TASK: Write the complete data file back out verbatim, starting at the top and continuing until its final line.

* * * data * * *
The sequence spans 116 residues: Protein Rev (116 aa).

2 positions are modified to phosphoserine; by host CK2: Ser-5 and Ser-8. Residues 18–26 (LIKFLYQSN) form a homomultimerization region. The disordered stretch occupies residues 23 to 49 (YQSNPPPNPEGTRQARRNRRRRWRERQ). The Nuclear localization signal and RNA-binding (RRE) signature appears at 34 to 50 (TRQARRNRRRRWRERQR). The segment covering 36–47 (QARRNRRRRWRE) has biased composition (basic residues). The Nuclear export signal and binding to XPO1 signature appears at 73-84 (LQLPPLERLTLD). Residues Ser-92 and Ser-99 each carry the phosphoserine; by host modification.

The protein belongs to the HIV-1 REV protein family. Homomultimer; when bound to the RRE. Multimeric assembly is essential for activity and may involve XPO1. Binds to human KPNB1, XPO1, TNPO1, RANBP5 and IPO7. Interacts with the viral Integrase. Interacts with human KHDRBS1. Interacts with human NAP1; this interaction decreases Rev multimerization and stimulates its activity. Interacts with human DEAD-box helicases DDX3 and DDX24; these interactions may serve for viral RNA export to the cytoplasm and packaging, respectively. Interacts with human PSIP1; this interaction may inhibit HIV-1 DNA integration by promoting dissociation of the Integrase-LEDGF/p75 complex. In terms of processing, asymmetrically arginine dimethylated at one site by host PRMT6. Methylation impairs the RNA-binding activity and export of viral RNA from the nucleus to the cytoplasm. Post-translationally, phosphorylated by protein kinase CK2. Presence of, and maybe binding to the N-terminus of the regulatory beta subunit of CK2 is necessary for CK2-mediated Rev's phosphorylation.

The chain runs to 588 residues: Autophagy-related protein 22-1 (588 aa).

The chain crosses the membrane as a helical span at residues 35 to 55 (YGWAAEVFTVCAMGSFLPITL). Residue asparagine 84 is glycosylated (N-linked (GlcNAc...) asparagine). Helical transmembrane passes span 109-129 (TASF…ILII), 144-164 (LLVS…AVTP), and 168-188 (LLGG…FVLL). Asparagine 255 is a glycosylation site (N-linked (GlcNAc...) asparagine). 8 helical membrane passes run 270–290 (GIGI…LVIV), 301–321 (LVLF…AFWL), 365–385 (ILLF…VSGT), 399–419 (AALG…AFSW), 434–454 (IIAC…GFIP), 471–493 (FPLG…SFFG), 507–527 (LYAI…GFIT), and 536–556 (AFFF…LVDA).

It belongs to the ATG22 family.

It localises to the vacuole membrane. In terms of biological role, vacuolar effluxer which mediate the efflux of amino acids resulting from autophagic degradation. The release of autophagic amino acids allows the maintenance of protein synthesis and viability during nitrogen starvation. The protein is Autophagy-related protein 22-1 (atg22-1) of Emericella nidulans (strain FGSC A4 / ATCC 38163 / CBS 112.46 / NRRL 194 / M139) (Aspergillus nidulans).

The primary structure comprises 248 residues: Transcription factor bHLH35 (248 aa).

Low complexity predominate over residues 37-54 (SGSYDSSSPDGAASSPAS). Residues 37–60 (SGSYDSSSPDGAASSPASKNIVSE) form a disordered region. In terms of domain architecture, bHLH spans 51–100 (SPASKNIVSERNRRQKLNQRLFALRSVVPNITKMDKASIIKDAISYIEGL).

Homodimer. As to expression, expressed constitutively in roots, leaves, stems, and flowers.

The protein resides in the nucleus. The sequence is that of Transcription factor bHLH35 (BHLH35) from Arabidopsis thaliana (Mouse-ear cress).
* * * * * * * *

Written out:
The sequence spans 116 residues: Protein Rev (116 aa).

2 positions are modified to phosphoserine; by host CK2: Ser-5 and Ser-8. Residues 18–26 (LIKFLYQSN) form a homomultimerization region. The disordered stretch occupies residues 23 to 49 (YQSNPPPNPEGTRQARRNRRRRWRERQ). The Nuclear localization signal and RNA-binding (RRE) signature appears at 34 to 50 (TRQARRNRRRRWRERQR). The segment covering 36–47 (QARRNRRRRWRE) has biased composition (basic residues). The Nuclear export signal and binding to XPO1 signature appears at 73-84 (LQLPPLERLTLD). Residues Ser-92 and Ser-99 each carry the phosphoserine; by host modification.

The protein belongs to the HIV-1 REV protein family. Homomultimer; when bound to the RRE. Multimeric assembly is essential for activity and may involve XPO1. Binds to human KPNB1, XPO1, TNPO1, RANBP5 and IPO7. Interacts with the viral Integrase. Interacts with human KHDRBS1. Interacts with human NAP1; this interaction decreases Rev multimerization and stimulates its activity. Interacts with human DEAD-box helicases DDX3 and DDX24; these interactions may serve for viral RNA export to the cytoplasm and packaging, respectively. Interacts with human PSIP1; this interaction may inhibit HIV-1 DNA integration by promoting dissociation of the Integrase-LEDGF/p75 complex. In terms of processing, asymmetrically arginine dimethylated at one site by host PRMT6. Methylation impairs the RNA-binding activity and export of viral RNA from the nucleus to the cytoplasm. Post-translationally, phosphorylated by protein kinase CK2. Presence of, and maybe binding to the N-terminus of the regulatory beta subunit of CK2 is necessary for CK2-mediated Rev's phosphorylation.

The chain runs to 588 residues: Autophagy-related protein 22-1 (588 aa).

The chain crosses the membrane as a helical span at residues 35 to 55 (YGWAAEVFTVCAMGSFLPITL). Residue asparagine 84 is glycosylated (N-linked (GlcNAc...) asparagine). Helical transmembrane passes span 109-129 (TASF…ILII), 144-164 (LLVS…AVTP), and 168-188 (LLGG…FVLL). Asparagine 255 is a glycosylation site (N-linked (GlcNAc...) asparagine). 8 helical membrane passes run 270–290 (GIGI…LVIV), 301–321 (LVLF…AFWL), 365–385 (ILLF…VSGT), 399–419 (AALG…AFSW), 434–454 (IIAC…GFIP), 471–493 (FPLG…SFFG), 507–527 (LYAI…GFIT), and 536–556 (AFFF…LVDA).

It belongs to the ATG22 family.

It localises to the vacuole membrane. In terms of biological role, vacuolar effluxer which mediate the efflux of amino acids resulting from autophagic degradation. The release of autophagic amino acids allows the maintenance of protein synthesis and viability during nitrogen starvation. The protein is Autophagy-related protein 22-1 (atg22-1) of Emericella nidulans (strain FGSC A4 / ATCC 38163 / CBS 112.46 / NRRL 194 / M139) (Aspergillus nidulans).

The primary structure comprises 248 residues: Transcription factor bHLH35 (248 aa).

Low complexity predominate over residues 37-54 (SGSYDSSSPDGAASSPAS). Residues 37–60 (SGSYDSSSPDGAASSPASKNIVSE) form a disordered region. In terms of domain architecture, bHLH spans 51–100 (SPASKNIVSERNRRQKLNQRLFALRSVVPNITKMDKASIIKDAISYIEGL).

Homodimer. As to expression, expressed constitutively in roots, leaves, stems, and flowers.

The protein resides in the nucleus. The sequence is that of Transcription factor bHLH35 (BHLH35) from Arabidopsis thaliana (Mouse-ear cress).